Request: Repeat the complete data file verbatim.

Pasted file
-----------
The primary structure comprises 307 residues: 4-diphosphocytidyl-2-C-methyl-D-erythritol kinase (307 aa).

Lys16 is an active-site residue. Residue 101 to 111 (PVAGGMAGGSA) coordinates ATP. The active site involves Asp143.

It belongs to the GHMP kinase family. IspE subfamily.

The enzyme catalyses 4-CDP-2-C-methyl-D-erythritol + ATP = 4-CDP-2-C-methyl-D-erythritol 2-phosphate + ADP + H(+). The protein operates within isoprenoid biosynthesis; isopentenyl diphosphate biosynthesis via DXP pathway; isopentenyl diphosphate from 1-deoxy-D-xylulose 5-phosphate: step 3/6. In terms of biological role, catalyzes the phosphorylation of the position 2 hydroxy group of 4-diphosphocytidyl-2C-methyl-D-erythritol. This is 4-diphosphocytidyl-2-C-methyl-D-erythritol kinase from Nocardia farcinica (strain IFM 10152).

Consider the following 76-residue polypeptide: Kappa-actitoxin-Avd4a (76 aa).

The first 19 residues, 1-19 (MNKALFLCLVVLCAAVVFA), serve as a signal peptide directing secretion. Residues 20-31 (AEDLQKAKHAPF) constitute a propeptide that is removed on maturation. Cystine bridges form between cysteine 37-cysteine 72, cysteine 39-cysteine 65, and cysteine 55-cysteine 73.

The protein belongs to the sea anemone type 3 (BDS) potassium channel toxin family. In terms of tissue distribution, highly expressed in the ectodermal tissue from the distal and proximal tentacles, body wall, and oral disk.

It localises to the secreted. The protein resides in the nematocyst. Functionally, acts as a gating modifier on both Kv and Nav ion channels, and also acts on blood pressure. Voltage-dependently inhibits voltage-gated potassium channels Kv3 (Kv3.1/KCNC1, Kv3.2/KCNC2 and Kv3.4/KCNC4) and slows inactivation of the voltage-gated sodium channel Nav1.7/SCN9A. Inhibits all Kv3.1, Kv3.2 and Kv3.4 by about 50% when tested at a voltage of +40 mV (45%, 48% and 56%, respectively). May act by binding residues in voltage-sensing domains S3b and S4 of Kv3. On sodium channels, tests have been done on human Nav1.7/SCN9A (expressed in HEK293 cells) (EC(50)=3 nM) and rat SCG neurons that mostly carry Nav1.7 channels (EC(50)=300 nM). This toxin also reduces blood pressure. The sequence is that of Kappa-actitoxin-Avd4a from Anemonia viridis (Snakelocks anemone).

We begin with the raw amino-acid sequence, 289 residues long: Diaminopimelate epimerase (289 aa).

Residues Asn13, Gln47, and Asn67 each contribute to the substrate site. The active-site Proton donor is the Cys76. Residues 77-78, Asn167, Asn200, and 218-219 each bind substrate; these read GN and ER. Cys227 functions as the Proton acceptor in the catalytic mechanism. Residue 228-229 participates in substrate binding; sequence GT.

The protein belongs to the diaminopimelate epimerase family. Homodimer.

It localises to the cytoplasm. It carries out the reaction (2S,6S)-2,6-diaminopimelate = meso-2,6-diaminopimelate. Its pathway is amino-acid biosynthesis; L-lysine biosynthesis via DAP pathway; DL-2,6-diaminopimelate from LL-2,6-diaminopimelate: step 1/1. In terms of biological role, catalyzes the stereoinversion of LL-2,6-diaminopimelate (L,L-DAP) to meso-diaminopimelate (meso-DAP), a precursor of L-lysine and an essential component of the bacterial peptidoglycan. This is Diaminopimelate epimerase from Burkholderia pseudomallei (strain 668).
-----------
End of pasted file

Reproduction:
The primary structure comprises 307 residues: 4-diphosphocytidyl-2-C-methyl-D-erythritol kinase (307 aa).

Lys16 is an active-site residue. Residue 101 to 111 (PVAGGMAGGSA) coordinates ATP. The active site involves Asp143.

It belongs to the GHMP kinase family. IspE subfamily.

The enzyme catalyses 4-CDP-2-C-methyl-D-erythritol + ATP = 4-CDP-2-C-methyl-D-erythritol 2-phosphate + ADP + H(+). The protein operates within isoprenoid biosynthesis; isopentenyl diphosphate biosynthesis via DXP pathway; isopentenyl diphosphate from 1-deoxy-D-xylulose 5-phosphate: step 3/6. In terms of biological role, catalyzes the phosphorylation of the position 2 hydroxy group of 4-diphosphocytidyl-2C-methyl-D-erythritol. This is 4-diphosphocytidyl-2-C-methyl-D-erythritol kinase from Nocardia farcinica (strain IFM 10152).

Consider the following 76-residue polypeptide: Kappa-actitoxin-Avd4a (76 aa).

The first 19 residues, 1-19 (MNKALFLCLVVLCAAVVFA), serve as a signal peptide directing secretion. Residues 20-31 (AEDLQKAKHAPF) constitute a propeptide that is removed on maturation. Cystine bridges form between cysteine 37-cysteine 72, cysteine 39-cysteine 65, and cysteine 55-cysteine 73.

The protein belongs to the sea anemone type 3 (BDS) potassium channel toxin family. In terms of tissue distribution, highly expressed in the ectodermal tissue from the distal and proximal tentacles, body wall, and oral disk.

It localises to the secreted. The protein resides in the nematocyst. Functionally, acts as a gating modifier on both Kv and Nav ion channels, and also acts on blood pressure. Voltage-dependently inhibits voltage-gated potassium channels Kv3 (Kv3.1/KCNC1, Kv3.2/KCNC2 and Kv3.4/KCNC4) and slows inactivation of the voltage-gated sodium channel Nav1.7/SCN9A. Inhibits all Kv3.1, Kv3.2 and Kv3.4 by about 50% when tested at a voltage of +40 mV (45%, 48% and 56%, respectively). May act by binding residues in voltage-sensing domains S3b and S4 of Kv3. On sodium channels, tests have been done on human Nav1.7/SCN9A (expressed in HEK293 cells) (EC(50)=3 nM) and rat SCG neurons that mostly carry Nav1.7 channels (EC(50)=300 nM). This toxin also reduces blood pressure. The sequence is that of Kappa-actitoxin-Avd4a from Anemonia viridis (Snakelocks anemone).

We begin with the raw amino-acid sequence, 289 residues long: Diaminopimelate epimerase (289 aa).

Residues Asn13, Gln47, and Asn67 each contribute to the substrate site. The active-site Proton donor is the Cys76. Residues 77-78, Asn167, Asn200, and 218-219 each bind substrate; these read GN and ER. Cys227 functions as the Proton acceptor in the catalytic mechanism. Residue 228-229 participates in substrate binding; sequence GT.

The protein belongs to the diaminopimelate epimerase family. Homodimer.

It localises to the cytoplasm. It carries out the reaction (2S,6S)-2,6-diaminopimelate = meso-2,6-diaminopimelate. Its pathway is amino-acid biosynthesis; L-lysine biosynthesis via DAP pathway; DL-2,6-diaminopimelate from LL-2,6-diaminopimelate: step 1/1. In terms of biological role, catalyzes the stereoinversion of LL-2,6-diaminopimelate (L,L-DAP) to meso-diaminopimelate (meso-DAP), a precursor of L-lysine and an essential component of the bacterial peptidoglycan. This is Diaminopimelate epimerase from Burkholderia pseudomallei (strain 668).